I have been taking a break from the blog the past week or so and just been interacting a little bit on Twitter. I thought I would stop in and talk a little bit about end of life planning. One of my close relatives is not doing well this week and the outlook does not seem promising. This person has lead a full life and everyone in the family pretty much agrees that it is better for them to go quickly rather than to linger. That being said, I was really surprised to discover that almost nobody was in the loop as far as what to do if this person (who is the glue that holds our family together) were to get ill and not be able to take care of themselves. I thought that when this person’s spouse passed over a decade ago that everyone got together and hammered things out since it was quite a mess and nobody knew what to do. Needless to say nobody agrees on care and there have been some huge arguments that could have easily been avoided.
Even if you are healthy you should have basic care initiatives laid out in an easily accessible place for family members to follow.
I thought I would talk about some of the more important aspects of long term care and highlight some of the most important areas to plan out in advance. It is highly recommended that adults should have a basic will in place, this is especially true if you have kids. We have one drawn up but not officially signed that basically says that everything is split between the kids evenly. It took us a couple of hours to fill out the forms and we just have to go to a notary to get it signed but life got in the way. This isn’t an excuse though! Last week’s events motivated me to get on the completing of our will. A basic will should not cost you more than a few hundred dollars and many employers offer lawyer services as part of their benefit packages that you should take advantage of to draw up a basic will. You can always go back and change it later but at least you will have something in place with your care directives all lined up. Keep a copy in a fire proof box somewhere in your house that will not be destroyed by a natural disaster (earthquake, tornado etc) and a digital one as well.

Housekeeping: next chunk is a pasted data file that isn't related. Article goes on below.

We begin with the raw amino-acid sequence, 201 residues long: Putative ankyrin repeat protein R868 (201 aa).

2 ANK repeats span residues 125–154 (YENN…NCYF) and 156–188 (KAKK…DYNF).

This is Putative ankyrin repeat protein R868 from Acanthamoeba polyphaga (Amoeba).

The three most important things to have in place are:
DNR (Do Not Resuscitate) Paperwork
This should be very clear on what conditions you want treated. I have worked my way through a couple of these and there is a line on there that describes giving anitbiotics that can be very murky. Do you want antibiotics if they will cure a life-threatening illness? Do you want them for something not necessarily life threatening but could turn into something life threatening later on? Do you want antibiotics for something non life threatening but might cause discomfort? These need to be clearly laid out in the DNR and explained to all people that might have to make a decision about your care under pressure in the hospital (spouses, children, close family and friends).
Example: You fall and break your hip requiring a long stay in a rehabilitation facility. You are unable to use the restroom by yourself and require help which is not so great and you develop a UTI which goes unnoticed until it gets bad. Did you know that UTIs can cause delusional thinking if left untreated? Once they reach that point you will require hospitalization and will be unable to make your own decisions. This is where the antibiotics section of the DNR gets murky. Clearly your issues is the UTI but giving antibiotics to save your life might not be what you want and doctors have to follow the DNR exactly to protect themselves from lawsuits so it is important that you are clear about what you mean by “antibiotic use”.